Mohammed Shami continued resurgence was a positive as well, while Bhuvneshwar Kumar showed in the two matches he has played that talk of the former pipping him in the pecking order might just yet be premature. His batting display in Delhi was a reminder of what he brings to the table, with India’s tail looking increasingly to be a weak point but more on that later.
“This, we feel, is our most balanced side,” declared Kohli at the toss in the decider as he rung in the changes once again. KL Rahul, Yuzvendra Chahal made their way out of the XI and Ravindra Jadeja and Mohammed Shami returned to bolster the bowling lineup while a shaky batting order was further weakened.
Now, it is difficult to understand if Kohli was just referring to this match or the World Cup too, when he said playing three front-line seamers, Kuldeep Yadav and two all-rounders is India’s ‘most balanced’ side. That equation is bound to change when Hardik Pandya comes in and given Vijay Shankar’s performances with the bat, he might be a like-for-like replacement in the XI.
India’s middle order will be its Achilles heel: Reactions to series defeat against Australia
The most intriguing aspect of the calls in Delhi was once again Chahal being sidelined for Jadeja, who was not even in the original squad. The leg-spinner was taken to the cleaners in Mohali and Jadeja came back into the side presumably for his potential as an all-rounder. Kohli said he adds depth to the batting but in the eight times he has batted in the last year, Jadeja averages 17.28 (121 runs) which drops a point further in the matches he has batted while India are chasing. He has repeatedly flattered to deceive as a batsman in this format and Delhi was no exception.
And then the middle order. What can we say about the No 4 spot that has not already been said? In two of the last three ODI assignments before the World Cup, Ambati Rayudu has not finished the series he started. When he does play, he seems tentative, perhaps weighed down by the pressure of it all. His scores of 13, 18 and 2 forced Kohli to come out at No 4 in the fourth match, with Rahul at No 3 — another experiment that did not quite pay off.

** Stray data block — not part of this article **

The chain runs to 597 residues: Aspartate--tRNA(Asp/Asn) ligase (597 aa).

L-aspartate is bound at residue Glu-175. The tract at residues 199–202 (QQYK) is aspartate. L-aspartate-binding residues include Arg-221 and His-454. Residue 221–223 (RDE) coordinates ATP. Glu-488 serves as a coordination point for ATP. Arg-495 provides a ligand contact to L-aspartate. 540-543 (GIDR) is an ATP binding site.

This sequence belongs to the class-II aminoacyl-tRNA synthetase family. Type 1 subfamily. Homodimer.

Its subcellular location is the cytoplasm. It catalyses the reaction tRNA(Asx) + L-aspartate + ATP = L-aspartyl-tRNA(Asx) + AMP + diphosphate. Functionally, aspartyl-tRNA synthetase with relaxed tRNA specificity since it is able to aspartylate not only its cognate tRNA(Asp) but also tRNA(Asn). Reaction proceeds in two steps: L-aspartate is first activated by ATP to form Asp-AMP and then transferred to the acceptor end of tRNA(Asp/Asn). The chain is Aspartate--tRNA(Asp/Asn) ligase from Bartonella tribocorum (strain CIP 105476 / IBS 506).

Which brings us to perhaps the biggest disappointment from an Indian perspective: Rishabh Pant, who batted at No 4 in the final match. The youngster is clearly a work in progress behind the stumps and his flamboyant batting style continues to be hit-and-miss in ODIs. His cameo in Mohali showed what he is capable of but his dismissals in both matches also showed that he is not ready for a place in the team as a pure batsman.
So, if the focus was to see which of the so-called fringe guys stepped up under the spotlight during the course of the series, despite Kohli’s calm demeanour, the overall answer is not something that can please the team management. The captain’s quest for the perfect balance has so far eluded him despite what he would have you believe but India are a well-oiled machine in the 50-over format in more ways than not. The target would now be to make sure the right combination is chosen and, as Kohli said, players know their roles and deliver when it matters the most. From that end, the Australia series provided quite a few pointers on who can and who cannot.